by Dee DePass, Star Tribune
The Minnesota Department of Commerce has rescinded a controversial bulletin that would have forbidden insurance companies from putting limits on the few coverages for mold that still exist in homeowners policies.
The bulletin, which the department issued in March, ignited a fight with the Insurance Federation of Minnesota, an industry trade group. Two weeks ago, the 80-member group asked an administrative law judge to nullify the bulletin, saying that formal procedures had not been followed in issuing the new rule. The department had until this week to respond to the petition.
Mold is a risk excluded from most homeowner policies unless it results from another covered peril, such as a broken pipe or storm-damaged roof.
Minnesota insurers have seen mold claims skyrocket in California, New York and Texas and want to limit the amount they might have to pay in this state, group spokesman Mark Kulda said. The bulletin would have retroactively prevented such limits without first holding a public comment period, he said.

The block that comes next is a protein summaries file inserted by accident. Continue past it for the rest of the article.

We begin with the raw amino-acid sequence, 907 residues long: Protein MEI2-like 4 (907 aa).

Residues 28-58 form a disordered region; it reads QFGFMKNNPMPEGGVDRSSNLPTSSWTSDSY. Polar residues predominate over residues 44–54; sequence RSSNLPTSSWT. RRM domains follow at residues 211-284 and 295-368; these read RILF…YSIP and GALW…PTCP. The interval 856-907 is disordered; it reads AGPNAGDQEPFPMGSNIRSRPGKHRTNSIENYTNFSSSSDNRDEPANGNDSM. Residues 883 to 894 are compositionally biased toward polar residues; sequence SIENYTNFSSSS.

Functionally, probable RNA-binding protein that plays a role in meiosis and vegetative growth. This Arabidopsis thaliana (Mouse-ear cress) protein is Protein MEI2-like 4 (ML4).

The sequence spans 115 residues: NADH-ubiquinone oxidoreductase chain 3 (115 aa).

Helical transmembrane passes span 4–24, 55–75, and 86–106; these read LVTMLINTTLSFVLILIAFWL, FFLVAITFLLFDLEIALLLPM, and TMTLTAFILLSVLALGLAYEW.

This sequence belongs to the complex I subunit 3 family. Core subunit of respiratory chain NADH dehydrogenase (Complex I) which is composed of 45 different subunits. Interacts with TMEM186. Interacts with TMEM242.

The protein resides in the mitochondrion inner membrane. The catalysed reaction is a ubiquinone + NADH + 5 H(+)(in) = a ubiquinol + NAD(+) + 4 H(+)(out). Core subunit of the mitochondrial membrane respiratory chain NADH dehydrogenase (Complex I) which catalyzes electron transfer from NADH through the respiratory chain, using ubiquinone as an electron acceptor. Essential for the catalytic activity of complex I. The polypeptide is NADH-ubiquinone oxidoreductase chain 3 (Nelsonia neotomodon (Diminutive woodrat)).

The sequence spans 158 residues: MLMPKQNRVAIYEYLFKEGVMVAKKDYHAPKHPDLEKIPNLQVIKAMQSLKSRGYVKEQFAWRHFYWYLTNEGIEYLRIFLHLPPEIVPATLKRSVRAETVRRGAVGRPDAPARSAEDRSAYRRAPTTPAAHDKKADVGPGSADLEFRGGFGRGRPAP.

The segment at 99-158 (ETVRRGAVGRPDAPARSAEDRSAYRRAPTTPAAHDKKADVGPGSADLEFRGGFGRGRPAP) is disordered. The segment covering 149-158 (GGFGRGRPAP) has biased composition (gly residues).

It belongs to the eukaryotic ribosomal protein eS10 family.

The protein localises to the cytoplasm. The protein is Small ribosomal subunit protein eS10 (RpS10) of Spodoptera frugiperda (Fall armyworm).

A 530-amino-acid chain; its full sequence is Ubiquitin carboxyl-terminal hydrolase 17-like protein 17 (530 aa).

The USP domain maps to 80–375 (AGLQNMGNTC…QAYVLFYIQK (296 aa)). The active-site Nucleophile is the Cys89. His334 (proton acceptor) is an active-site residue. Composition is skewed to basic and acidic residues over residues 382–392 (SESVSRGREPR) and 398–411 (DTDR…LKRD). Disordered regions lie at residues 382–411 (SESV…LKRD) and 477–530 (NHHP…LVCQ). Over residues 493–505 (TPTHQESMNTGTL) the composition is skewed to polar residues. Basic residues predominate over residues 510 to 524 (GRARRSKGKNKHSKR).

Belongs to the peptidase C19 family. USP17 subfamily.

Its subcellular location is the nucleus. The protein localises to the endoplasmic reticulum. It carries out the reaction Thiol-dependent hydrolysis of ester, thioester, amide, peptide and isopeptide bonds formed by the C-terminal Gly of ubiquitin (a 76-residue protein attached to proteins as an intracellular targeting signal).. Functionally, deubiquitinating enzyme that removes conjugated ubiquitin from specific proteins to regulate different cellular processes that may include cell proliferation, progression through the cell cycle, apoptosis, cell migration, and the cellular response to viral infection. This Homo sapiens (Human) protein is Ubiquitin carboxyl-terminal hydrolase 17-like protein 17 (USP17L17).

Kulda said that some companies already had permission from the Department of Commerce to put mold limits on their policies but that the bulletin demanded that insurers reapply for it.
Commerce spokesman Bruce Gordon said that he was not aware of any company that had received permission to limit its mold exposure. Requests to limit coverage will now be monitored on a case-by-case basis, Gordon said.
Kulda said the federation is pleased that state withdrew the rule. “It means that insurers now will have options. We are not looking for a total exclusion on mold. But we are looking for options that would allow them in some cases to put a limit on the amount of mold coverage included under those few exceptions.”
Commissioner Jim Bernstein added that in “my conversations with insurance companies to date, not one has provided any data that would indicate that mold has become a Minnesota problem. In fact, some insurers say they aren’t even keeping track of mold claims.”
While insurers have paid out $1.3 billion in mold claims nationwide, 70 percent were from Texas’ Gulf of Mexico region.
“We’re not Texas,” Bernstein said. “With the huge increases in Minnesota homeowner insurance rates, consumers should not be expected to swallow a reduction in coverage without some solid reason. This includes mold damage. . . . Under no circumstance will we ever approve a reduction in current coverage unless the insurance company either lowers its rates, or shows the department that the change is necessary because the coverage has cost the company significantly.”